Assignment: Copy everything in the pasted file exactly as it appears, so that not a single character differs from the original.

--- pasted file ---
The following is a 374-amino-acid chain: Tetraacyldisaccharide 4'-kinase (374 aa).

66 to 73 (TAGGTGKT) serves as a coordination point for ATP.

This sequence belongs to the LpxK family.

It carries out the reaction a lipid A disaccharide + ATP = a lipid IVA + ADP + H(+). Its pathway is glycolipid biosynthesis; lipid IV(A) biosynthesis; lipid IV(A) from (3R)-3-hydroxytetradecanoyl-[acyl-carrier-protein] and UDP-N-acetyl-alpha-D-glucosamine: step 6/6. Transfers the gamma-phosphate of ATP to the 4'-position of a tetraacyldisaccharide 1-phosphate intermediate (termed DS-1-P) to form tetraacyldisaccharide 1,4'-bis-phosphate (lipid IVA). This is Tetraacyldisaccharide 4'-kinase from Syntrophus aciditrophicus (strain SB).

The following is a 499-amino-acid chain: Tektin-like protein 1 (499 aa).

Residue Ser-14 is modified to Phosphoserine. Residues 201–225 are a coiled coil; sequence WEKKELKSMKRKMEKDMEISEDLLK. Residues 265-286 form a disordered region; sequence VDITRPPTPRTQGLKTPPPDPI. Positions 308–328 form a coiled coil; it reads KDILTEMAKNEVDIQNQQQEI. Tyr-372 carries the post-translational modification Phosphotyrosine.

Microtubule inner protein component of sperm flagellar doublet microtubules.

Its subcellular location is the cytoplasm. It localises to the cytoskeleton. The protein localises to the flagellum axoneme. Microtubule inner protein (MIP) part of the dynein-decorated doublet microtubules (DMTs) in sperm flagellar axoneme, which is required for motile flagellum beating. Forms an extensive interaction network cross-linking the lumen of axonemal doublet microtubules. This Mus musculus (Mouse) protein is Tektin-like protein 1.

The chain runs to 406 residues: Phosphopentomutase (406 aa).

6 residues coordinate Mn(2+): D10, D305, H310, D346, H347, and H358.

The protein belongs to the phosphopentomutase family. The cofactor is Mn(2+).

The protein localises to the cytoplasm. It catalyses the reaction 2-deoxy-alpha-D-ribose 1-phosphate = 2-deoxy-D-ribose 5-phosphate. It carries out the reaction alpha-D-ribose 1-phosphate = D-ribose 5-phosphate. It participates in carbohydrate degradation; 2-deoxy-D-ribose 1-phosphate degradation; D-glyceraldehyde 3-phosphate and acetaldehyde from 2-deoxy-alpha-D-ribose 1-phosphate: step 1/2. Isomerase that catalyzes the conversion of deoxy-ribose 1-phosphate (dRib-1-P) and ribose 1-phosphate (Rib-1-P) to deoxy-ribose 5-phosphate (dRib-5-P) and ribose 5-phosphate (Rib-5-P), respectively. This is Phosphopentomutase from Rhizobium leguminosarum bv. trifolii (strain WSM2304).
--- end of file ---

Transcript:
The following is a 374-amino-acid chain: Tetraacyldisaccharide 4'-kinase (374 aa).

66 to 73 (TAGGTGKT) serves as a coordination point for ATP.

This sequence belongs to the LpxK family.

It carries out the reaction a lipid A disaccharide + ATP = a lipid IVA + ADP + H(+). Its pathway is glycolipid biosynthesis; lipid IV(A) biosynthesis; lipid IV(A) from (3R)-3-hydroxytetradecanoyl-[acyl-carrier-protein] and UDP-N-acetyl-alpha-D-glucosamine: step 6/6. Transfers the gamma-phosphate of ATP to the 4'-position of a tetraacyldisaccharide 1-phosphate intermediate (termed DS-1-P) to form tetraacyldisaccharide 1,4'-bis-phosphate (lipid IVA). This is Tetraacyldisaccharide 4'-kinase from Syntrophus aciditrophicus (strain SB).

The following is a 499-amino-acid chain: Tektin-like protein 1 (499 aa).

Residue Ser-14 is modified to Phosphoserine. Residues 201–225 are a coiled coil; sequence WEKKELKSMKRKMEKDMEISEDLLK. Residues 265-286 form a disordered region; sequence VDITRPPTPRTQGLKTPPPDPI. Positions 308–328 form a coiled coil; it reads KDILTEMAKNEVDIQNQQQEI. Tyr-372 carries the post-translational modification Phosphotyrosine.

Microtubule inner protein component of sperm flagellar doublet microtubules.

Its subcellular location is the cytoplasm. It localises to the cytoskeleton. The protein localises to the flagellum axoneme. Microtubule inner protein (MIP) part of the dynein-decorated doublet microtubules (DMTs) in sperm flagellar axoneme, which is required for motile flagellum beating. Forms an extensive interaction network cross-linking the lumen of axonemal doublet microtubules. This Mus musculus (Mouse) protein is Tektin-like protein 1.

The chain runs to 406 residues: Phosphopentomutase (406 aa).

6 residues coordinate Mn(2+): D10, D305, H310, D346, H347, and H358.

The protein belongs to the phosphopentomutase family. The cofactor is Mn(2+).

The protein localises to the cytoplasm. It catalyses the reaction 2-deoxy-alpha-D-ribose 1-phosphate = 2-deoxy-D-ribose 5-phosphate. It carries out the reaction alpha-D-ribose 1-phosphate = D-ribose 5-phosphate. It participates in carbohydrate degradation; 2-deoxy-D-ribose 1-phosphate degradation; D-glyceraldehyde 3-phosphate and acetaldehyde from 2-deoxy-alpha-D-ribose 1-phosphate: step 1/2. Isomerase that catalyzes the conversion of deoxy-ribose 1-phosphate (dRib-1-P) and ribose 1-phosphate (Rib-1-P) to deoxy-ribose 5-phosphate (dRib-5-P) and ribose 5-phosphate (Rib-5-P), respectively. This is Phosphopentomutase from Rhizobium leguminosarum bv. trifolii (strain WSM2304).